Sermon: The Conversion of St. Paul

I had been working on a house, rewiring some outlets. The outlets were on the first floor, but the breaker box was down in the basement. For whatever reason, I could not get this one outlet to work from a switch on the wall, so I would make an adjustment, run downstairs, flip the breaker, run back upstairs, test the switch, and then when it still wouldn’t work, go through it all again.

I don’t know about you, but there are times in the middle of these sort of frustrating projects, that I’ll get some less than brilliant idea, and try something new. My less than brilliant idea in this particular case: “I’m tired of going up and down the dang stairs. I can make these adjustments without flipping the breaker.” I was unsuccessful and quickly learned what if felt like to be hit with a cattle prod.

The cattle prod comes in many different forms. There is the electrical node on the end of a stick used for getting cattle to move along, but working off that same principle is the bark collar. A rather unkind way of trying to teach a dog not to bark at everything. And then there is the ultimate cattle prod known as the police taser, which attempts to teach hardheaded individuals to stop what they are doing. All of these devices, especially the cattle prod, are descendants of the ox goad.

The ox goad is a long stick with a sharp metal point on the end. The farmer, behind a plow, would hold the point of the goad around the oxen’s ankles and used it as a way to guide the animal: a tap on the left, go left. A tap on the right, go right. However, the ox – particularly the younger ones – were not accustomed to being harnessed and could become a bit stubborn, so a little prod with that sharp stick was a way to “goad” them, encourage them along. Not only that, but if the ox got out of hand and started kicking, they would actually prick themselves.

In our reading from Acts, Paul, speaking to King Agrippa says, ”I was traveling to Damascus with the authority and commission of the chief priests, when at midday along the road, your Excellency, I saw a light from heaven, brighter than the sun, shining around me and my companions. When we had all fallen to the ground, I heard a voice saying to me in the Hebrew language, `Saul, Saul, why are you persecuting me? It hurts you to kick against the goads.’” In other words, Jesus was saying to him, “Saul, Saul, why are you fighting against me and my church when you know in your heart that I am the Messiah? It hurts you to kick against the goads – it hurts you to continue to be stubborn and to doubt what you know is true.” Paul knew in his heart what the truth was, but he remained stubborn.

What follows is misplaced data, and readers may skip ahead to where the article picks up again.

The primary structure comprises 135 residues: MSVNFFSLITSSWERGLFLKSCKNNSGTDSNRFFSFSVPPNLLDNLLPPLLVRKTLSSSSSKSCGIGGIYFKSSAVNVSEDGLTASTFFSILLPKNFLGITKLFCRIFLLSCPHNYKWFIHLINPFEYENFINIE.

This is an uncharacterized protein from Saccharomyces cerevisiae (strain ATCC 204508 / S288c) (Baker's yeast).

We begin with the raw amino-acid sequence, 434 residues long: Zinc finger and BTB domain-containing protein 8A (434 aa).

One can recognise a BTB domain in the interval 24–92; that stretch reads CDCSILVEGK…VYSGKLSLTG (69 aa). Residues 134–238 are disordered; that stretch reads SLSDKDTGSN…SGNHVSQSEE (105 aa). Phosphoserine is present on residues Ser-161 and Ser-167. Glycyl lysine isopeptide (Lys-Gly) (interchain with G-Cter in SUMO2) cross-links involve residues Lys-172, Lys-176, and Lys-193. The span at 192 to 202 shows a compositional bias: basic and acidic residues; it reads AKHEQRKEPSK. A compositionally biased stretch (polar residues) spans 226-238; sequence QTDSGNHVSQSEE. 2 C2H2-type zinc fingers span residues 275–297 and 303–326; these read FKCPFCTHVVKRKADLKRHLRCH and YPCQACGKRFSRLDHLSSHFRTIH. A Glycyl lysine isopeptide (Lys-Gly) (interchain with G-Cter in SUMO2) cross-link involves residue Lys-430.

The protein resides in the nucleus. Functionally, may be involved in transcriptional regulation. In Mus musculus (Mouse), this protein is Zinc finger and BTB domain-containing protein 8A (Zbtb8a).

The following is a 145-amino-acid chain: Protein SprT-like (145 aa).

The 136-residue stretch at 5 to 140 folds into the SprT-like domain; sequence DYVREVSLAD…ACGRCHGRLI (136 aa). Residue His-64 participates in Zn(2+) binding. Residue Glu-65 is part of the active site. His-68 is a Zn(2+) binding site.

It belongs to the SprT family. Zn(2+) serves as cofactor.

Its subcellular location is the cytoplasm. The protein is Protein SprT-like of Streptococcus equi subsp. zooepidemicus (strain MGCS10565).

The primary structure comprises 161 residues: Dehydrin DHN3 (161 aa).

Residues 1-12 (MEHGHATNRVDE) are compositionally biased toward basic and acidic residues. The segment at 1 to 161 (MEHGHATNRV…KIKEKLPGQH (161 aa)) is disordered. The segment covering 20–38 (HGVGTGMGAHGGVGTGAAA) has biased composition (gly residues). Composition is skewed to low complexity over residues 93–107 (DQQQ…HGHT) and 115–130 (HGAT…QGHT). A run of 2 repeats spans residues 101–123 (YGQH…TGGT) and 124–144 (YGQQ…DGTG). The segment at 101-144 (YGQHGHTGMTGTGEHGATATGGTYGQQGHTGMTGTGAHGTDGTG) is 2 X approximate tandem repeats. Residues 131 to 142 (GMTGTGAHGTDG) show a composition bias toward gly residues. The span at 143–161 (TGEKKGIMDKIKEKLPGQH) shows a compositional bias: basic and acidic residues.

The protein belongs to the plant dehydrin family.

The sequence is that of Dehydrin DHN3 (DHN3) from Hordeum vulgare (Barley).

What is at the root of such stubbornness, of failing to be obedient? Pride. And, like Paul, we can fall into the same error. We pray, “My will be done,” and not, “Thy will be done,” and we kick against the goads. We grab the live wire, even though we know better.

A wonderful saying from St. Josemaría Escrivá: “If obedience does not give you peace, it is because you are proud.” (The Way #620)

If we do not feel peace about our words or actions, if we feel the sharp prick of the goad in our spirit, then perhaps we need to consider whether or not we are being prideful, seeking our own will and our own ways, instead of God’s; and then remember that the goading is not God’s way of punishing, but teaching and loving, so that we may stay on the path of righteousness.

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